Can Artists Make the World a Better Place?

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When you think about people trying to change the world for the better, should artists be near the top of the list? Bridget Kendall explores this question at the Aspen Festival of Ideas in Colorado, in front of a lively festival audience.

She is joined by: Damian Woetzel, former Principal Dancer at the New York City Ballet and the man behind an eye-catching initiative in inner-city schools called Arts Strike; ground-breaking designer Fred Dust, who says good design should be much more than simply creating beautiful objects; and art collector and philanthropist Dennis Scholl, who likes creating ‘happy surprises’ in the shape of Random Acts of Culture.

(Photo: (Left to right) Bridget Kendall, Damian Woetzel, Dennis Scholl and Fred Dust Credit © All rights reserved by aspeninstitute-internal)

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44 minutes

Last on

Mon 15 Jul 2013 02:06 GMT

Damian Woetzel

Damian Woetzel

When he is not producing or directing dance and music performances, Damian Woetzel, director of the Aspen Institute Arts Program, heads a number of initiatives to broaden the appeal of many different art forms. He works with Yo-Yo Ma and his Silk Road Project in the New York City Public Schools, and is also behind an eye-catching project to bring more culture into inner-city education, healthcare and other public services called the Arts Strike.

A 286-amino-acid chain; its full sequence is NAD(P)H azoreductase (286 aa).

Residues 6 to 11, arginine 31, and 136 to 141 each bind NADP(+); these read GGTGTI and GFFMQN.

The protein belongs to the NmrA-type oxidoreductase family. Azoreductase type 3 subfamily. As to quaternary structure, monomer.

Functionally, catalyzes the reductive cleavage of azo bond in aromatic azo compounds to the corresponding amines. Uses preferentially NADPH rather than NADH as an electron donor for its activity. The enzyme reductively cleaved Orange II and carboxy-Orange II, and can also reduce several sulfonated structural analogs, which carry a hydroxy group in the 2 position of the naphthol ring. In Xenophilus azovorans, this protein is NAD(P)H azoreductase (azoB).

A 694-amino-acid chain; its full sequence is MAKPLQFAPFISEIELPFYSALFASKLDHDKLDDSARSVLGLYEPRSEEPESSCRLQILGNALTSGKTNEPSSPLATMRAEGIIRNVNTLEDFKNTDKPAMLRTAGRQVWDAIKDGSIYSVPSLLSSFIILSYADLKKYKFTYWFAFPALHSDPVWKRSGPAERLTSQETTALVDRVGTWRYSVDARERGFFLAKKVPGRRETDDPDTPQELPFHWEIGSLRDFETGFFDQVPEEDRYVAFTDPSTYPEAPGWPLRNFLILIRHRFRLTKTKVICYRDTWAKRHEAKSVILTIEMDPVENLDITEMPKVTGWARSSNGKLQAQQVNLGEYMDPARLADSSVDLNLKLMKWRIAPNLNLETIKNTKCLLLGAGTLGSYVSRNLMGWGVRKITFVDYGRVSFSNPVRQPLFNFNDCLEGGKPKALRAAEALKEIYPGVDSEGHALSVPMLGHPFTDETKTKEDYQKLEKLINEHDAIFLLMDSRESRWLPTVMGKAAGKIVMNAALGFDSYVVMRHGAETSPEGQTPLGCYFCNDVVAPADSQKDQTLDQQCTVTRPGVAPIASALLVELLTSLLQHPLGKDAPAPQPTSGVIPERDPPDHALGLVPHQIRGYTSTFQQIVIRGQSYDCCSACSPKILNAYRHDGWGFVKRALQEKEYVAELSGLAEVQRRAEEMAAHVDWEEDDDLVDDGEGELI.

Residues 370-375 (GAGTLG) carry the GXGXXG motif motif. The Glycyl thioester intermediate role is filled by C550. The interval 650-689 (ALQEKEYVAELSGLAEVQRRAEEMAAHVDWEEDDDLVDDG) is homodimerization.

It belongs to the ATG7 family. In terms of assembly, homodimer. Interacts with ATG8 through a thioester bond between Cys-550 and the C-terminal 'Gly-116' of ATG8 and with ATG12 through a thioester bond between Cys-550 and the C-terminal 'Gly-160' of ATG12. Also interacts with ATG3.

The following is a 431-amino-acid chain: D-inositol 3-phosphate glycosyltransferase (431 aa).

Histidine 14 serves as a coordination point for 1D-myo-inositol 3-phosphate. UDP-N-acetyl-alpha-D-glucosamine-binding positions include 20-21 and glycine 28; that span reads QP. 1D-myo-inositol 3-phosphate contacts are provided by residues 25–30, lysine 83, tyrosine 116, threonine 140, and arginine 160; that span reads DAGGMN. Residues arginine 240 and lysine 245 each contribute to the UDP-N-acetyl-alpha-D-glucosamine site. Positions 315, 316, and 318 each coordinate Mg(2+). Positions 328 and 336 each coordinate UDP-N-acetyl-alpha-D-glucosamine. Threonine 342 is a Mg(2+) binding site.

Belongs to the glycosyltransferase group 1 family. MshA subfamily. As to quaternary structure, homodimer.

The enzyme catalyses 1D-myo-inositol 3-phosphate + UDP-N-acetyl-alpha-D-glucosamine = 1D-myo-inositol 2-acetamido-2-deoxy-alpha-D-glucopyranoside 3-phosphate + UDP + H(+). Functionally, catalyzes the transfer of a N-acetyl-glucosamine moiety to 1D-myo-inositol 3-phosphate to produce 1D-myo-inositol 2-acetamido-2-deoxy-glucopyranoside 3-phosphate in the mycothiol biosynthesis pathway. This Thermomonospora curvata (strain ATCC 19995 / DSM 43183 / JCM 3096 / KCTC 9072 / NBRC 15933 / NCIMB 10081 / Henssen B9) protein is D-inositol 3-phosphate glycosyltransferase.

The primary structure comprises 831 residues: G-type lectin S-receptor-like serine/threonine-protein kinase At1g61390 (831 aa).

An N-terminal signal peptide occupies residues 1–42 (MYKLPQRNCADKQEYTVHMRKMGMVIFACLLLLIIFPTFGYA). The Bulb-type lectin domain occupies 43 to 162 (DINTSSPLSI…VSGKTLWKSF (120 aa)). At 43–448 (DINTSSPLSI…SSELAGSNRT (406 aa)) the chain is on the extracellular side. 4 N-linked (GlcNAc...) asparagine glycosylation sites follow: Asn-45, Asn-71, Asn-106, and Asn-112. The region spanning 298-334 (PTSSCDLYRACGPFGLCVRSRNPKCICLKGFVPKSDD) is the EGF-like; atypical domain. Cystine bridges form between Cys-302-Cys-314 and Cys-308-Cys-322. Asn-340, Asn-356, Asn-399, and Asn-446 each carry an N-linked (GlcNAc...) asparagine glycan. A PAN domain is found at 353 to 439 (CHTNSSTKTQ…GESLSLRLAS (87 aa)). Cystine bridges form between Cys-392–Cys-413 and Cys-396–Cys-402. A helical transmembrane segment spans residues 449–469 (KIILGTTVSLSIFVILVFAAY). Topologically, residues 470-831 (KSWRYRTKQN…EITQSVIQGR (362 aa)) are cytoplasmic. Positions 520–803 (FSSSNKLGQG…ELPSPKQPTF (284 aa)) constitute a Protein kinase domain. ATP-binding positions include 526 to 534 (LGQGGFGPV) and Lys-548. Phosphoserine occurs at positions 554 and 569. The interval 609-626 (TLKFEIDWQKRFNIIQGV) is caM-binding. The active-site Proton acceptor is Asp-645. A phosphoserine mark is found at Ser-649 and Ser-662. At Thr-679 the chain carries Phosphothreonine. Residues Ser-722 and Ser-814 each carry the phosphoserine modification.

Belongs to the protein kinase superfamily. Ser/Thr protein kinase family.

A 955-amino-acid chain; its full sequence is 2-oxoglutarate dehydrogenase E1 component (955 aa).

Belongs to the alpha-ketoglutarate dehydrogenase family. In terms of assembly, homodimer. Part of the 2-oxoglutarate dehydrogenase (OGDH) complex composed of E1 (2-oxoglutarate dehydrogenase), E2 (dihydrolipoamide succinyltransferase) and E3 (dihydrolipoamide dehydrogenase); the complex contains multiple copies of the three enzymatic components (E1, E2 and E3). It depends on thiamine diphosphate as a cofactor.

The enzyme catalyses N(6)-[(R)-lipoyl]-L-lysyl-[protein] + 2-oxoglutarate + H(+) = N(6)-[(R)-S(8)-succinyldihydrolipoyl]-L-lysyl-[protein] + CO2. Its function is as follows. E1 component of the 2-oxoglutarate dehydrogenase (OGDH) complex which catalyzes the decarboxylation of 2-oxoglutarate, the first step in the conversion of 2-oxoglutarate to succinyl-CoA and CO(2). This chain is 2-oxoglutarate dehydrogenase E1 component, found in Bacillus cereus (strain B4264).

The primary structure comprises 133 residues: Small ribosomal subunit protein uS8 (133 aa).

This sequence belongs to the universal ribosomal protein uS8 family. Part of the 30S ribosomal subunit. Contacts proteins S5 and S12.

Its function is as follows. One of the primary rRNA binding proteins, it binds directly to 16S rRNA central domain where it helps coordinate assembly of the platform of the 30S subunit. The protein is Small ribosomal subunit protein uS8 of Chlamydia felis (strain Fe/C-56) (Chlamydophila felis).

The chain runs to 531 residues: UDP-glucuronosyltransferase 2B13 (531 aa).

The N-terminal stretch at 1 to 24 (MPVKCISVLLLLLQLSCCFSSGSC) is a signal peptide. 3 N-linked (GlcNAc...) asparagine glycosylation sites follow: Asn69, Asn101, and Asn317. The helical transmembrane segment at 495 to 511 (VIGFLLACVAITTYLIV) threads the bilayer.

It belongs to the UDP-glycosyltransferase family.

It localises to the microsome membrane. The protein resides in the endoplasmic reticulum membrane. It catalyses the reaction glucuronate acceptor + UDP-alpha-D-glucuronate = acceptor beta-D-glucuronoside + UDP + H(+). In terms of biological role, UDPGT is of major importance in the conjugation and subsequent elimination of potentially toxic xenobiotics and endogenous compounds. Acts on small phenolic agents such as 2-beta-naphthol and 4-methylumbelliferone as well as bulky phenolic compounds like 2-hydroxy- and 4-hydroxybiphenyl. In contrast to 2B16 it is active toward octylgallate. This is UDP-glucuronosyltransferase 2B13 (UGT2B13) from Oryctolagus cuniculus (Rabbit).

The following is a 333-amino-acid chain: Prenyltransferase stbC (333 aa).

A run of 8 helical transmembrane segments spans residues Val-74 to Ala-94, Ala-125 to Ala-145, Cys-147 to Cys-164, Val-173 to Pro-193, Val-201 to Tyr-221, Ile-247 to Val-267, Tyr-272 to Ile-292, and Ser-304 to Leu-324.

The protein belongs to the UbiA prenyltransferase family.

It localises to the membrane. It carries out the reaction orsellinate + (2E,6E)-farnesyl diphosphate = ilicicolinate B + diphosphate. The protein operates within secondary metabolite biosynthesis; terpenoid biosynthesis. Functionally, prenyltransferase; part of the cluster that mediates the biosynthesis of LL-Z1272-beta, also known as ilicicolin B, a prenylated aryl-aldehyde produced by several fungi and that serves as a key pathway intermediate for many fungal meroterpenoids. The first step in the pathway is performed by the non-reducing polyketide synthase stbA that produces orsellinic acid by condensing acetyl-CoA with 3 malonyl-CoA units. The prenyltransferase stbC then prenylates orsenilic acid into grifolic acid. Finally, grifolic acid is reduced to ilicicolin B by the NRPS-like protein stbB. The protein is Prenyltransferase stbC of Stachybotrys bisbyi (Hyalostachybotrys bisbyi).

Photo credit © All rights reserved by aspeninstitute-internal

Dennis Scholl

Dennis Scholl

Bring a 600-strong opera chorus to a department store, or a group of ballroom dancers to an airport? It’s all in a day’s work for Dennis Scholl, the man credited with creating ‘happy surprises’ in the shape of Random Acts of Culture. Hoping to ‘dim the bright lights’ that sometimes create a barrier between artists and the public, Dennis is on a mission to make professionally-produced culture available to all.

Photo credit © All rights reserved by aspeninstitute-internal

Fred Dust

Fred Dust

A partner at a leading design firm Ideo, Fred Dust says that good design should be about so much more than simply creating beautiful objects: it should make even unwieldy bureaucracies work better for us, ordinary citizens. Fred has been applying his design thinking to major brands, charities and non governmental organizations, the US government, and recently to a plane-load of CEOs from Silicon Valley’s most innovative companies.

Photo credit © All rights reserved by aspeninstitute-internal

Comment on the programme

Life is chaotic, hence art strives to create an order out of chaos. It strives to unite what seems to be scattered. The world of the art creates another reality, another Eden which is a sole creation of human beings. We experience living our lives in a parallel universe which is more durable, complete, and satisfactory.

Literature, for example, provides us escape to a world which is beyond the control of human atrocities. We multiply ourselves, our individuality, a kind of incarnation we experience. We are at the same time an objective reader and a character which affects and is affected by the chain of events in the story. You become what you always wanted to become. We transform and re-transform ourselves.

Elia Khan

 

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